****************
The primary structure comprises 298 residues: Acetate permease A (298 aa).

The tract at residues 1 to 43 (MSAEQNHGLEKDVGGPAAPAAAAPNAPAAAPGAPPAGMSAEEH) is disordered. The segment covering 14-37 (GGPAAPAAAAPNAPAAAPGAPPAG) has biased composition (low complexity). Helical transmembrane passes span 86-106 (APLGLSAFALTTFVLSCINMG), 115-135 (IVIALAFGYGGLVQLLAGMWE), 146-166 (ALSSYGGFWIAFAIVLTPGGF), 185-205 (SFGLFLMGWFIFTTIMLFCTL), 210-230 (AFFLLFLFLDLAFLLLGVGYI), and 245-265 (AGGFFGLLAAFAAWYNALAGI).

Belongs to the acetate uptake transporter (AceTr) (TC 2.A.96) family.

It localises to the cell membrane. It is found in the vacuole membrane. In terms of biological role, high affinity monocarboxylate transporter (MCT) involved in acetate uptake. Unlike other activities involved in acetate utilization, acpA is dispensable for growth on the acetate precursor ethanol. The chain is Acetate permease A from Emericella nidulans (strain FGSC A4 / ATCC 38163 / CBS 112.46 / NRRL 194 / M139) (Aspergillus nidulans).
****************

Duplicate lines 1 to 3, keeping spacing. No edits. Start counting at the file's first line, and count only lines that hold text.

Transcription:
The primary structure comprises 298 residues: Acetate permease A (298 aa).

The tract at residues 1 to 43 (MSAEQNHGLEKDVGGPAAPAAAAPNAPAAAPGAPPAGMSAEEH) is disordered. The segment covering 14-37 (GGPAAPAAAAPNAPAAAPGAPPAG) has biased composition (low complexity). Helical transmembrane passes span 86-106 (APLGLSAFALTTFVLSCINMG), 115-135 (IVIALAFGYGGLVQLLAGMWE), 146-166 (ALSSYGGFWIAFAIVLTPGGF), 185-205 (SFGLFLMGWFIFTTIMLFCTL), 210-230 (AFFLLFLFLDLAFLLLGVGYI), and 245-265 (AGGFFGLLAAFAAWYNALAGI).

Belongs to the acetate uptake transporter (AceTr) (TC 2.A.96) family.